Whither seniors' pharmacare: lessons from (and for) Canada

Research

Related Publications

Suter E, Misfeldt R, Mallinson S, Wilhelm A, Boakye O, Marchildon G, et al. Comparative Review of the Policy Landscape of Team-based Primary Health Care Service Delivery in Western Canada. Alberta Health Services; 2014.
Laberge M, Pang J, Walker K, Wong ST, Hogg W, Wodchis WP. QUALICOPC (Quality and Costs of Primary Care) Canada: A focus on the aspects of primary care most highly rated by current patients of primary care practices. Ottawa, ON: Canadian Foundation for Healthcare Improvement; 2014.
McGregor MJ, Abu-Laban RB, Ronald L, McGrail KM, Andrusiek D, Baumbusch J, et al. Nursing Home Characteristics Associated with Resident Transfers to Emergency Department. Canadian Journal on Aging. 2012;33(1):38-48.
Koehoorn M, McLeod CB, Fan JK, McGrail KM, Barer ML, Cote P, et al. Do private clinics or expedited fees improve wait- or return-to-work times for injured workers following knee surgery? Healthcare Policy. 2011;5(3):17-26.
Sutherland JM, Barer ML, Evans RG, Crump RT. Will paying the piper change the tune? Healthcare Policy. 2011;6(4):16-24.

Publication Topics

Whither seniors' pharmacare: lessons from (and for) Canada

Title
Publication TypeJournal Article
Year of Publication2003
AuthorsMorgan SG, Barer ML, Agnew JD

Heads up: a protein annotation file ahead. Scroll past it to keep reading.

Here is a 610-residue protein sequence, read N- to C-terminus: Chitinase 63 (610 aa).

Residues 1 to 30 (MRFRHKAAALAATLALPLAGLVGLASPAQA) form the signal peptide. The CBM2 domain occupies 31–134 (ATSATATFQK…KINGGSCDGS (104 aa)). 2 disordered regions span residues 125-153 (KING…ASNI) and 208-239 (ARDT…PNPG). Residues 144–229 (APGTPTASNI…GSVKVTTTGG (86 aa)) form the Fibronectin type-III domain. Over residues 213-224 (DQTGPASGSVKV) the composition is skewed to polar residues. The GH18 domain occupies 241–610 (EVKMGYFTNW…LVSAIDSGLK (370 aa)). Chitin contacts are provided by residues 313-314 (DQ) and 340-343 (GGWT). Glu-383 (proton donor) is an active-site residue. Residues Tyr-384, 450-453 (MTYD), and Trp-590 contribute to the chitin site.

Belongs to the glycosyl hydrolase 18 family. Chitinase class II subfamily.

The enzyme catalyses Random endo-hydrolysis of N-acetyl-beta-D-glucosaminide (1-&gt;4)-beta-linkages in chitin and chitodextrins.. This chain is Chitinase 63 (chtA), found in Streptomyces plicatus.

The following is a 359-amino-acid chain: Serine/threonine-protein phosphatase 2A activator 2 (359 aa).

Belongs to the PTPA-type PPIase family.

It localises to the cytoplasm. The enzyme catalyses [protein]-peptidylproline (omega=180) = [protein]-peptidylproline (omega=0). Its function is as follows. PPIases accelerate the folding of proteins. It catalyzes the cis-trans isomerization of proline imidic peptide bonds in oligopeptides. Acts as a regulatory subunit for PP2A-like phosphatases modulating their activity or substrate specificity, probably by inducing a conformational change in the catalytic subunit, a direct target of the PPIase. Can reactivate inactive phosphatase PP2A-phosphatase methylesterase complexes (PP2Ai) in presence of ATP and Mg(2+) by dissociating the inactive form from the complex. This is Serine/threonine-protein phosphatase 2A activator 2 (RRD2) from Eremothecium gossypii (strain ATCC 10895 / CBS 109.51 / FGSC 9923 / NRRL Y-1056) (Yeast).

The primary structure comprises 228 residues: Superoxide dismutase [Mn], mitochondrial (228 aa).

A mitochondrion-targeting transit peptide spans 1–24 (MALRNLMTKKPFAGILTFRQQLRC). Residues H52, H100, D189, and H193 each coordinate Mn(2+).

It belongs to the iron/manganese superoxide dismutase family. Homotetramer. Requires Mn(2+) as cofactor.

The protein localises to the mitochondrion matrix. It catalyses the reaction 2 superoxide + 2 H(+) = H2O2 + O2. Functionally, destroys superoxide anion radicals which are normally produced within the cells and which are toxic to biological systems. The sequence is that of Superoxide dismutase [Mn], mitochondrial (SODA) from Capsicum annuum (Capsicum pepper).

JournalHealth affairs (Project Hope)Health.Aff.(Millwood)
Volume22
Issue3
Pages49 - 59
Date Published2003
KeywordsAged, Canada, Cost Control/methods, Cost Sharing/legislation & jurisprudence, Drug Costs/legislation & jurisprudence, Drug Prescriptions/economics, Drug Utilization Review, Economic Competition, Formularies as Topic, Health Services for the Aged/economics, Humans, Insurance, Pharmaceutical Services/economics/legislation & jurisprudence, National Health Programs/economics/organization & administration, Politics, Poverty
AbstractCanada's provincial governments have, until relatively recently, provided virtually all seniors with generous prescription drug coverage. Managers of these programs have implemented a variety of policies to contain spending while ensuring access to necessary medicines. Some of these policies have been successful in temporarily slowing cost growth. However, the lack of comprehensive utilization management tools has resulted in ongoing spending increases that now constitute a threat to the sustainability of a public drug subsidy for Canadian seniors. Sustainable and equitable pharmacare programs require the political willingness to confront opposition to policies that will, if successful, contain program costs without obstructing access.
Citation Key446